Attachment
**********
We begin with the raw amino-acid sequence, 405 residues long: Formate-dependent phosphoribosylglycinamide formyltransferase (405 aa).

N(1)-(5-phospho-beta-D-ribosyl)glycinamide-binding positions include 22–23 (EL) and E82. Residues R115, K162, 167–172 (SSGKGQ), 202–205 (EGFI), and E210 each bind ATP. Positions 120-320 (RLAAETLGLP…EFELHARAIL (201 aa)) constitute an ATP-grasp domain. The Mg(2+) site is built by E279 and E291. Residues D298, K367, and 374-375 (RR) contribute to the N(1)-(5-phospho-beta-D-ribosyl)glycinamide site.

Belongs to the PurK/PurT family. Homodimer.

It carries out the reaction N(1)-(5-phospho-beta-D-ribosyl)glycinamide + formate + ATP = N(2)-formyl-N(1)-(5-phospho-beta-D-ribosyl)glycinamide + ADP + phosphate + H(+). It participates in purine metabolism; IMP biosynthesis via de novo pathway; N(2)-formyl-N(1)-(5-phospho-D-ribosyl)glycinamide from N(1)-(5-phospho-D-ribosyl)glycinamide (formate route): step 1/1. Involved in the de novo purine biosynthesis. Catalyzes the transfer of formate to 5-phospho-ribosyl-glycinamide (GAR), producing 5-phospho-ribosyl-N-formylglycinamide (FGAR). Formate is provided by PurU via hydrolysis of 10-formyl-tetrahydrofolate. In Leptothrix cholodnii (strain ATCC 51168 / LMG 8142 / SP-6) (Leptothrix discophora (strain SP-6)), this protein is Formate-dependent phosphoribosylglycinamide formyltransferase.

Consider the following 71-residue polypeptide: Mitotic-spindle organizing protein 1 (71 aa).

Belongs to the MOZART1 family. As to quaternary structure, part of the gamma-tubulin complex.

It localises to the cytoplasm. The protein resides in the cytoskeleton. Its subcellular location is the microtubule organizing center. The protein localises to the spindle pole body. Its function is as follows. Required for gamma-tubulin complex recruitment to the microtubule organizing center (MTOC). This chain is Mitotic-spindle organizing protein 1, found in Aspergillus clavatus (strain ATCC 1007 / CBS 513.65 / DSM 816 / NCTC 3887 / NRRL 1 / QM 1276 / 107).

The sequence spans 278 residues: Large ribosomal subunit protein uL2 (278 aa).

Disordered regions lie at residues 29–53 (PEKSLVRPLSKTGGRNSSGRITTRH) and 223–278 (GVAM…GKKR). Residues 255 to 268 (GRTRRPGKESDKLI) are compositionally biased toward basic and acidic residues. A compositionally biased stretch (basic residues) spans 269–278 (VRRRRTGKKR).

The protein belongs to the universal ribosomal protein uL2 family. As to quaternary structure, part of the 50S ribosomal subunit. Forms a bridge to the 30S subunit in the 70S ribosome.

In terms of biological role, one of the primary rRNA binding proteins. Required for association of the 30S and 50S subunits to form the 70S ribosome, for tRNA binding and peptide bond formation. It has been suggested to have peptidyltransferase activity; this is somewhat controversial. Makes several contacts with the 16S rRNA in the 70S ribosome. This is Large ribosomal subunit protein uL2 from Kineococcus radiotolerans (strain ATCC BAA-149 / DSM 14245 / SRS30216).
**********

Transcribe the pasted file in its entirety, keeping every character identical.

We begin with the raw amino-acid sequence, 405 residues long: Formate-dependent phosphoribosylglycinamide formyltransferase (405 aa).

N(1)-(5-phospho-beta-D-ribosyl)glycinamide-binding positions include 22–23 (EL) and E82. Residues R115, K162, 167–172 (SSGKGQ), 202–205 (EGFI), and E210 each bind ATP. Positions 120-320 (RLAAETLGLP…EFELHARAIL (201 aa)) constitute an ATP-grasp domain. The Mg(2+) site is built by E279 and E291. Residues D298, K367, and 374-375 (RR) contribute to the N(1)-(5-phospho-beta-D-ribosyl)glycinamide site.

Belongs to the PurK/PurT family. Homodimer.

It carries out the reaction N(1)-(5-phospho-beta-D-ribosyl)glycinamide + formate + ATP = N(2)-formyl-N(1)-(5-phospho-beta-D-ribosyl)glycinamide + ADP + phosphate + H(+). It participates in purine metabolism; IMP biosynthesis via de novo pathway; N(2)-formyl-N(1)-(5-phospho-D-ribosyl)glycinamide from N(1)-(5-phospho-D-ribosyl)glycinamide (formate route): step 1/1. Involved in the de novo purine biosynthesis. Catalyzes the transfer of formate to 5-phospho-ribosyl-glycinamide (GAR), producing 5-phospho-ribosyl-N-formylglycinamide (FGAR). Formate is provided by PurU via hydrolysis of 10-formyl-tetrahydrofolate. In Leptothrix cholodnii (strain ATCC 51168 / LMG 8142 / SP-6) (Leptothrix discophora (strain SP-6)), this protein is Formate-dependent phosphoribosylglycinamide formyltransferase.

Consider the following 71-residue polypeptide: Mitotic-spindle organizing protein 1 (71 aa).

Belongs to the MOZART1 family. As to quaternary structure, part of the gamma-tubulin complex.

It localises to the cytoplasm. The protein resides in the cytoskeleton. Its subcellular location is the microtubule organizing center. The protein localises to the spindle pole body. Its function is as follows. Required for gamma-tubulin complex recruitment to the microtubule organizing center (MTOC). This chain is Mitotic-spindle organizing protein 1, found in Aspergillus clavatus (strain ATCC 1007 / CBS 513.65 / DSM 816 / NCTC 3887 / NRRL 1 / QM 1276 / 107).

The sequence spans 278 residues: Large ribosomal subunit protein uL2 (278 aa).

Disordered regions lie at residues 29–53 (PEKSLVRPLSKTGGRNSSGRITTRH) and 223–278 (GVAM…GKKR). Residues 255 to 268 (GRTRRPGKESDKLI) are compositionally biased toward basic and acidic residues. A compositionally biased stretch (basic residues) spans 269–278 (VRRRRTGKKR).

The protein belongs to the universal ribosomal protein uL2 family. As to quaternary structure, part of the 50S ribosomal subunit. Forms a bridge to the 30S subunit in the 70S ribosome.

In terms of biological role, one of the primary rRNA binding proteins. Required for association of the 30S and 50S subunits to form the 70S ribosome, for tRNA binding and peptide bond formation. It has been suggested to have peptidyltransferase activity; this is somewhat controversial. Makes several contacts with the 16S rRNA in the 70S ribosome. This is Large ribosomal subunit protein uL2 from Kineococcus radiotolerans (strain ATCC BAA-149 / DSM 14245 / SRS30216).